Sterling’s team decided on a new tactic. On January 22, Potkin visited Christie again, this time with a polygraph and interrogation expert named Richard Byington who worked for the leading company in the field: John E. Reid & Associates. Neufeld had been waiting for the right case to ask the Reid people for pro bono help—a sort of Nixon-in-China move—and the company’s president, Joseph Buckley, had agreed. The hope was that Byington, an experienced and highly regarded interrogator, could persuade Christie to confess.
At first, Christie appeared to relish the visit. He boasted to Byington that he had stolen a copy of the Reid-Inbau manual from the Hilton library to try and beat the polygraph he’d been asked to take after the Manville verdict. Of course, he’d aced it. Byington spent several hours trying to get Christie to warm up to him. Eventually, Christie seemed to grow impatient. “What do you want?” Byington remembers Christie saying.
Byington turned more aggressive. “I said, ‘Listen, here’s the deal. There’s no doubt that you committed the Manville murder. The physical evidence says it, and the DNA basically says it. Now you need to do the right thing so Frank, who hasn’t done anything, can go home.’ ” But Christie, who still harbored thoughts of getting out one day, still wasn’t inclined to talk. “Why should I say anything?” he told Byington.
Then Byington played another card. In a strange coincidence, the detective who had procured Christie’s confession in the Kali Ann Poulton case was Patrick Crough, the same man who had gotten Frank Sterling to confess. Byington pulled out a copy of a newly published memoir Crough had written about child-abduction cases called The Serpents Among Us and pointed to the page where Crough calls Christie not just a child-killer but, he believed, a child molester. Christie became furious. After thirteen years in prison, he had no real sense of how well he was remembered in the outside world, and he had hoped Kali Ann’s murder, and his role in it, might have been forgotten. Now he saw that Crough was working to keep the case alive—and accusing him of raping the young victim as well. He knew he’d never lead a normal life outside of prison now.
“You know more about this than you’re telling me,” Byington said to Christie. And shortly after, Christie’s confession began.
Earlier this year, on April 28, Frank Sterling was set free. He wept at the courthouse, hugged Don Thompson, and expressed disbelief. Peter Neufeld took a shot at the cops who interrogated Sterling eighteen years earlier. “There’s no question that in this case,” Neufeld said, “the police officers had tunnel vision.”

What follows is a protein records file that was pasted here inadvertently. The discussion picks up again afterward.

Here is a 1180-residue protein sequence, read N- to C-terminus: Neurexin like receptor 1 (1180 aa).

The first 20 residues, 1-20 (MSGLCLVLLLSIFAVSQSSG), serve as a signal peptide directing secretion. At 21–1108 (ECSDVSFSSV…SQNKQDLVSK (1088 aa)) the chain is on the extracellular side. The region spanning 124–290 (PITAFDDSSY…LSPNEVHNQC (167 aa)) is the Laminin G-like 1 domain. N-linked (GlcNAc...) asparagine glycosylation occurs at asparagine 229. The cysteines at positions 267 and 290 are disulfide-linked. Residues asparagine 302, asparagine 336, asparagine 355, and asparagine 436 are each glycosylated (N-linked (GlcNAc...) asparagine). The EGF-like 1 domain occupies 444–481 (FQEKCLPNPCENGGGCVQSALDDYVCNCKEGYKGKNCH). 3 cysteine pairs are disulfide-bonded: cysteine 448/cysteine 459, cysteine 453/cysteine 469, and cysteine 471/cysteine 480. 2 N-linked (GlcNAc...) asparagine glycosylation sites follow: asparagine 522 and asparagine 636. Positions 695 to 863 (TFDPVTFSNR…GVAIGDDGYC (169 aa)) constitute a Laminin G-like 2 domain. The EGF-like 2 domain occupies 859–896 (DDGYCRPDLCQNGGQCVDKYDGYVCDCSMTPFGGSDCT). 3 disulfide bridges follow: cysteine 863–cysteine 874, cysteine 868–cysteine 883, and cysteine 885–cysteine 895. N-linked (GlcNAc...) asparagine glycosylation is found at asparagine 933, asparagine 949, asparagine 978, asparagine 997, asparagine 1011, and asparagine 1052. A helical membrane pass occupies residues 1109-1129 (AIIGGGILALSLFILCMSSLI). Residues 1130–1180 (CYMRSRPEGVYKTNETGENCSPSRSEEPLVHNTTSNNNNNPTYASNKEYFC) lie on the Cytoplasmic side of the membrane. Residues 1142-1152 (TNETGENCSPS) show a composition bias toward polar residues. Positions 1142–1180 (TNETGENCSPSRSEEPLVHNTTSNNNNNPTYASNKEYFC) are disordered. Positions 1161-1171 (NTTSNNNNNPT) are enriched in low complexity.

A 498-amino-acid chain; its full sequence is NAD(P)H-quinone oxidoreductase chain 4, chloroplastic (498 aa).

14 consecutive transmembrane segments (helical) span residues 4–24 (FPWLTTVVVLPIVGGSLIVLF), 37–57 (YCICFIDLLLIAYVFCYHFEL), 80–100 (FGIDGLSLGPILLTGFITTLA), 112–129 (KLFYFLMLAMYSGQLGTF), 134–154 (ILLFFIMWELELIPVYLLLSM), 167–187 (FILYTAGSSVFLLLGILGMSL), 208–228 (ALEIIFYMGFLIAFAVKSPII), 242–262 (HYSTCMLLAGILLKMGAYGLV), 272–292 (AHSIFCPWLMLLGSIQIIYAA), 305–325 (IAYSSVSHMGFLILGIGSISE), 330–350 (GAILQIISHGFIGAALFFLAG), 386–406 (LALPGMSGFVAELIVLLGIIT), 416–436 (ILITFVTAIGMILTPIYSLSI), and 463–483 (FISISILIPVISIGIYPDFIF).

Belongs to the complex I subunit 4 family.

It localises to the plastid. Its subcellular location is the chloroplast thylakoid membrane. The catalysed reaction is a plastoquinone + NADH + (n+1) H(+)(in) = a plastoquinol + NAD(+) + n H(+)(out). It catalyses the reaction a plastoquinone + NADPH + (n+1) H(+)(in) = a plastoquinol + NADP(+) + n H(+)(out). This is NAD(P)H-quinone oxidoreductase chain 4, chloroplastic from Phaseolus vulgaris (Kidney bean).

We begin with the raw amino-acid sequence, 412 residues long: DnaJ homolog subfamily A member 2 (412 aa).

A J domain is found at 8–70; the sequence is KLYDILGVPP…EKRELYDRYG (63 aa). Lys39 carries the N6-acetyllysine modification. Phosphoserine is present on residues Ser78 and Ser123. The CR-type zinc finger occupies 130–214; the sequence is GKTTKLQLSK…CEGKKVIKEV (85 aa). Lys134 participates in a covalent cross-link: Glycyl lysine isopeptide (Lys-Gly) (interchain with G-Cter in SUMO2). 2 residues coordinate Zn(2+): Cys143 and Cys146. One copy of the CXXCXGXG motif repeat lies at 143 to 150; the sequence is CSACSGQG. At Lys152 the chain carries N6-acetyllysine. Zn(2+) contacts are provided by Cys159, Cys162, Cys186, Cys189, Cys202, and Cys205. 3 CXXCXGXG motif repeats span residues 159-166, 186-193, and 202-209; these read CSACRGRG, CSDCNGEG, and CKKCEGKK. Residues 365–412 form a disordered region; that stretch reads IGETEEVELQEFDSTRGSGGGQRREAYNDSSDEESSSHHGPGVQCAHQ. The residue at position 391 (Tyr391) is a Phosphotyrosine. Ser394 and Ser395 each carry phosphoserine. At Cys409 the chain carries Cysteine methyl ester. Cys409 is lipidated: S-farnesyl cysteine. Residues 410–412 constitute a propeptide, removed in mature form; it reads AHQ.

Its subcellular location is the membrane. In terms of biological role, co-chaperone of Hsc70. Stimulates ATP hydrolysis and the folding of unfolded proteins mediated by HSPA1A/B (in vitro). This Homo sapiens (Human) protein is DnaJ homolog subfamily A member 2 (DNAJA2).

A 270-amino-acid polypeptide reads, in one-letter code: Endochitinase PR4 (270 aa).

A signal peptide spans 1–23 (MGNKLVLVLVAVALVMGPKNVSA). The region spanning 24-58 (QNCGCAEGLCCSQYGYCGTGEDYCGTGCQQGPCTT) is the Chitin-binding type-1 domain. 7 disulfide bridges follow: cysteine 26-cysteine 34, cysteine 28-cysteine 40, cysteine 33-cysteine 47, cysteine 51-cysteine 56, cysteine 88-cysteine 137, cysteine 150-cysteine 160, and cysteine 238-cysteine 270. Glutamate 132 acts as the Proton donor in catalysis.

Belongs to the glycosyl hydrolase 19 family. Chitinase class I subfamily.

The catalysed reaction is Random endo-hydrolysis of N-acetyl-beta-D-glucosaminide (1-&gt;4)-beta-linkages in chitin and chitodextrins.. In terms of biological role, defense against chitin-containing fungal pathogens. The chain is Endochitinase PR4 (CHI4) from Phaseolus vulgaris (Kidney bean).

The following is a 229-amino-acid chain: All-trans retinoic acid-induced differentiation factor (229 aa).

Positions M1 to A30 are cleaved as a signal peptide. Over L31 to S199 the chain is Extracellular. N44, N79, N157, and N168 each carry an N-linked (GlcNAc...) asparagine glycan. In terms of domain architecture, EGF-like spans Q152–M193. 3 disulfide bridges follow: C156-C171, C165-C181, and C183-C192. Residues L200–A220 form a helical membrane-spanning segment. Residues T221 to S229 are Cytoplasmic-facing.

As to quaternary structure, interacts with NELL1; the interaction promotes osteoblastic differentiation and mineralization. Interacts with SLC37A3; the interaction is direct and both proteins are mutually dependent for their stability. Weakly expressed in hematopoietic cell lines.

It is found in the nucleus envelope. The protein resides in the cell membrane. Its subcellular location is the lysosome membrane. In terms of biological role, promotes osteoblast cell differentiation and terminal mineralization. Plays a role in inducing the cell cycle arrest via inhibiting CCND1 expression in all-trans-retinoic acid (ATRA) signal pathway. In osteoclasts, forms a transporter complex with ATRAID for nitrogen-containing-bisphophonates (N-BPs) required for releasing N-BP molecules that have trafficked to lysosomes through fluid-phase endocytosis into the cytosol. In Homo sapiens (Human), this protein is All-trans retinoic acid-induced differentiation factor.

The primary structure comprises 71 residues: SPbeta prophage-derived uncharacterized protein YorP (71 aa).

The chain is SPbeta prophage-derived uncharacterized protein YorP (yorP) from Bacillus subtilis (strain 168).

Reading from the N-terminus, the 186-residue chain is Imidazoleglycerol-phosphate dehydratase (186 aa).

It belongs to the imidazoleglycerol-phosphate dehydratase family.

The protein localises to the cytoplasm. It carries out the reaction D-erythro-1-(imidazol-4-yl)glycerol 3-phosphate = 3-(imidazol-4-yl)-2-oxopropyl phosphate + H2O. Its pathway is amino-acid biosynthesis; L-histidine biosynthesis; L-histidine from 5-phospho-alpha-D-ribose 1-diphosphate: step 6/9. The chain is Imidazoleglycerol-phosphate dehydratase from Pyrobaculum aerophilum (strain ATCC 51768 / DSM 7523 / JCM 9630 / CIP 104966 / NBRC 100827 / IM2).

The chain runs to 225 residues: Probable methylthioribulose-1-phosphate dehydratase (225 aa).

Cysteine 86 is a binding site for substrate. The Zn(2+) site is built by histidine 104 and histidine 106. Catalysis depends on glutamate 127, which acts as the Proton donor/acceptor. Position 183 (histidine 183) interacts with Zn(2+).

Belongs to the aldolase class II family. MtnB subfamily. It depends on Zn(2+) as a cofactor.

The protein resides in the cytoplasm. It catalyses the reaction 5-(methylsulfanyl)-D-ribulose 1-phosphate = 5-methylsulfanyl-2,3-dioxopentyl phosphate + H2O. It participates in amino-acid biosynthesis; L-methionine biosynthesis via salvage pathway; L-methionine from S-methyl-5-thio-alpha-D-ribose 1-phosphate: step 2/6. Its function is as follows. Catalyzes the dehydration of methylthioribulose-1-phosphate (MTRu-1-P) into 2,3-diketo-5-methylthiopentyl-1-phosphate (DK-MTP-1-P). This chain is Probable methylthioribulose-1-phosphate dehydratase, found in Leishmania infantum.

In the early days of DNA exoneration, even the lawyers working the cases didn’t know what to make of the surprising number of false confessions they came across. “It wasn’t until the late nineties that we began to see patterns emerge,” says Neufeld. “But still, it was running against 25 years of my own experience. Why would an innocent person confess?”
That question was eventually taken up by a handful of researchers, including the University of San Francisco School of Law’s Richard Leo, Berkeley sociologist Richard Ofshe, John Jay College’s Saul Kassin, and Northwestern Law School’s Steven Drizin. False confessions now are generally understood to break down into three categories. There are voluntary false confessions, in which innocent people come forward on their own. Some, like John Mark Karr in the JonBenet Ramsey case, do it for the attention—others to self-punish or because they’ve lost touch with reality. Then there are what Leo calls “persuaded false confessions,” in which people are convinced by the interrogator that they actually committed the crime. In New York, 17-year-old Marty Tankleff famously falsely confessed to killing his parents in 1988 after being convinced he must have blocked it out. Finally, there are “compliant” false confessions, in which the suspect is psychologically coerced to confess even while believing he’s innocent. They do it, Kassin writes, “to escape a stressful situation, avoid punishment, or gain a promised or implied reward … often coming to believe that the short-term benefits of confession relative to denial outweigh the long-term costs.” This appears to be what happened in the infamous Central Park jogger case. It also seems to explain Frank Sterling’s confession.
Critics say the Reid technique is a major source of the problem. What was once seen as the vanguard of criminal science, they argue, is nothing more than a psychological version of the third degree. Even beyond the Reid method, the courts have given police “carte blanche in the interrogation room for any tactics shy of physical abuse,” says Drizin. Others believe police shouldn’t be able to mislead suspects with lies or manipulate them by suggesting that what they did isn’t so bad. Great Britain’s police aren’t allowed to employ those tactics, and Kassin says the best available data suggest the efficacy with which they arrest and convict criminals isn’t diminished by that.